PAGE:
Drinking sewage: solving Singapore's water problem

Singapore's quest for water independence
Singapore's quest for water independence

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Story highlights

  • Singapore currently imports 50 percent of its water from Malaysia.
  • With 5 million people living in the country new options for water supplies are needed.
  • NEWater technologies are transforming wastewater to qualities better than that in your tap.
  • 30 percent of Singapore's water supply is currently met by recycled water.

Future Cities: Singapore focuses on the exceptionally forward-looking urban approach of the island nation, to learn about the challenges of planning for future generations.

(CNN)Could sewage be recycled to provide water that's cleaner than what comes out of your tap? The place to find out is the small yet highly urbanized city-state of Singapore.

The South-east Asian island country has a population of 5 million residing on less than 750 square kilometers of land. Whilst known for its strong economy, Singapore is lacking one essential asset -- water.
Water security has long been a national priority in Singapore as half of its current water supplies are imported from neighboring Malaysia. "We are preparing for the day that should the water agreement expire, we should be ready to fulfill our own needs," says Chew Men Leong, Chief Executive of the Public Utilities Board.
    The agreement with Malaysia is due to expire in 2061, so the country has time to be ready.
    Singapore's strategy for a hydrated nation is four-fold: as well as importation, it includes desalinization plants, efficient catchment of rainwater and recycling of sewage.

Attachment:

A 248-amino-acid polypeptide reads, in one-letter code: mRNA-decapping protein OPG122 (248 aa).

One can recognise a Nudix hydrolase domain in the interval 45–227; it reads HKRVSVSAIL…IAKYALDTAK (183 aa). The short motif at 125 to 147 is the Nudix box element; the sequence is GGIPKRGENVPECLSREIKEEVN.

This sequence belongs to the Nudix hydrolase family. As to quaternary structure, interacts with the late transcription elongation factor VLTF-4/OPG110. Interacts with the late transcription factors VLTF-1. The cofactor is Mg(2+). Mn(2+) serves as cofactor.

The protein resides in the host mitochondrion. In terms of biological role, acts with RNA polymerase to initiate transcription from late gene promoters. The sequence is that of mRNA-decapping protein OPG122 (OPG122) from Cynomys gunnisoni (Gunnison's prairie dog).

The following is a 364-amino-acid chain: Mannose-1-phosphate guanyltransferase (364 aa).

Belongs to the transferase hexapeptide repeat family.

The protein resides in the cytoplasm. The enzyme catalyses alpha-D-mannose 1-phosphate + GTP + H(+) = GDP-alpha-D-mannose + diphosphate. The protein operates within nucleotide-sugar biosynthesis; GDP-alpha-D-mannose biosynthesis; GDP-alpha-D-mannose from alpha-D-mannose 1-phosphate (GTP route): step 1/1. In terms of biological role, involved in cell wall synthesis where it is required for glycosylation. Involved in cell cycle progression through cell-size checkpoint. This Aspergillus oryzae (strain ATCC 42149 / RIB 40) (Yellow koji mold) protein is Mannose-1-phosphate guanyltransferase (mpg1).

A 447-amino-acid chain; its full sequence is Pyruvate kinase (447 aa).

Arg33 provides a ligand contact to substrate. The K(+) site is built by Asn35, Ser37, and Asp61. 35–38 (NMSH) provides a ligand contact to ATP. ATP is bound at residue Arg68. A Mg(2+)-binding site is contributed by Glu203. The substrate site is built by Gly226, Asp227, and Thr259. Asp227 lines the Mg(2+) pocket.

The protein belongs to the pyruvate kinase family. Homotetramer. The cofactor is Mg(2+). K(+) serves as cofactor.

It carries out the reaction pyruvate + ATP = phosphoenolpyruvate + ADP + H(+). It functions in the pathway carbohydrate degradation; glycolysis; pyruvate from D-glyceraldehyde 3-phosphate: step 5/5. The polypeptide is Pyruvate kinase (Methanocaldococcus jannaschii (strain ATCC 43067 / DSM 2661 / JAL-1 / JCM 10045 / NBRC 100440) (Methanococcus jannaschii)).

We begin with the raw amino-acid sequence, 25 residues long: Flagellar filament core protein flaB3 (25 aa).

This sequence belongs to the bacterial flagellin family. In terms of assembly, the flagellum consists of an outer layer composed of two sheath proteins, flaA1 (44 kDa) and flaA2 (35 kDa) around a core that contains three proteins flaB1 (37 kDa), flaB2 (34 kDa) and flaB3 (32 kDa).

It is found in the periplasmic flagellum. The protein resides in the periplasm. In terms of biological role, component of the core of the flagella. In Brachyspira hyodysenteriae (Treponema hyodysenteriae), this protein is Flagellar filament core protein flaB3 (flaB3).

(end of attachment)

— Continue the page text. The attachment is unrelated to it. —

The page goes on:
Rainwater is collected through a network of drains, canals, rivers, storm water, collection ponds and reservoirs with the aim to catch water across two-thirds of the country. But the real hope lies in the membrane technology to treat wastewater known as 'NEWater', created by the country's public utilities board.
    Through a four-step series of barriers and membranes, wastewater is made free of solids, microorganisms, and contaminants resulting in potable water supplies for use by humans and industry.
    After one decade, the technology meets 30 percent of Singapore's water needs, with plans to triple volumes by 2060.
    "The level of quality we receive from the Public Utility Board meets and exceeds the expectation," explains Jagadish CV, CEO of Systems on Silicon Manufacturing, where the water is used in their processing of silicon wafers. "We are using the water three times before we let it into the drain," he says.
    The demand by industry is being further met by a new collaboration with Japanese firm Meiden that will supply factories with recycled industrial water. One and a half Olympic-sized swimming pools of water are currently filtered and treated every day.
    The goal is to more cost-effectively treat industrial waste streams in the long run.
    Professor Asit Biswas from the Lee Kuan School of Public Policy feels other countries should follow the example set by Singapore and even the current standards can be improved to eventually re-use every last drop of water.
    "There are two major future challenges," he says. "First is how to make the water system less energy intensive and the second one is consumer behavior with respect to water."
    If these challenges can be overcome, this small country will continue to flourish, long into the future.